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IT Briefcase Exclusive Interview: Keeping Your (Manufacturing) Head in the Clouds

IT Briefcase Exclusive Interview: Keeping Your (Manufacturing) Head in the Clouds

with Srivats Ramaswami, 42Q
In this interview, Srivats Ramaswami,...

IT Briefcase Exclusive Interview: New Solutions Keeping Enterprise Business Ahead of the Game

IT Briefcase Exclusive Interview: New Solutions Keeping Enterprise Business Ahead of the Game

with Sander Barens, Expereo
In this interview, Sander Barens...

IT Briefcase Exclusive Interview: The Tipping Point – When Things Changed for Cloud Computing

IT Briefcase Exclusive Interview: The Tipping Point – When Things Changed for Cloud Computing

with Shawn Moore, Solodev
In this interview, Shawn Moore,...

Driving Better Outcomes through Workforce Analytics Webcast

Driving Better Outcomes through Workforce Analytics Webcast

Find out what’s really going on in your business...

Legacy Modernization: Look to the Cloud and Open Systems

Legacy Modernization: Look to the Cloud and Open Systems

On the surface, mainframe architecture seems relatively simple: A...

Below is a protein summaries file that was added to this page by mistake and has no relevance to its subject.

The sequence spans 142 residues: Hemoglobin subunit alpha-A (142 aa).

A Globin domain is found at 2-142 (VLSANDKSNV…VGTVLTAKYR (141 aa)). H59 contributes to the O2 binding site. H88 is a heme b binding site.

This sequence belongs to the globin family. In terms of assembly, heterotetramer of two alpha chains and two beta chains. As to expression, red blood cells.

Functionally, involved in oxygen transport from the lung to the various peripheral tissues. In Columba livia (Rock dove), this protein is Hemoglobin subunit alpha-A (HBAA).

“Cloud Coupling” [kuhp-ling] – Noun: Connecting One Cloud to Another

June 13, 2011 No Comments

I’d like to coin a new industry term: “cloud coupling”. This noun (and also a verb) describes the conjoining of two or more (generally large) data sets across various applications, cloud services and social media streams.

So, “cloud coupling“, say it with us now ☺

This term was thrown up after reading up on a company called SnapLogic this weekend. Describing itself as a ‘cloud connection’ company, SnapLogic recently released SnapReduce — a product designed to connect large data integration between business applications, cloud services, social media and the open source Hadoop software framework that supports data-intensive distributed applications.

See the connection yet?

Picture the scene –

1) A modern company has massive streams and repositories of both structured and unstructured data.

2) Our company not only use Hadoop, but also uses MapReduce, a technology developed by Google almost a decade ago to support distributed computing on large data sets held on computing clusters.

3) Mix the complexity of Hadoop’s computational model, the need to integrate with MapReduce and a combined lack of universal connectivity — and suddenly it becomes really hard for the company to reap business benefits from its so-called “big-data” operation.

Read More of Adrian Bridgewater’s Blog Post on ComputerWeekly.com

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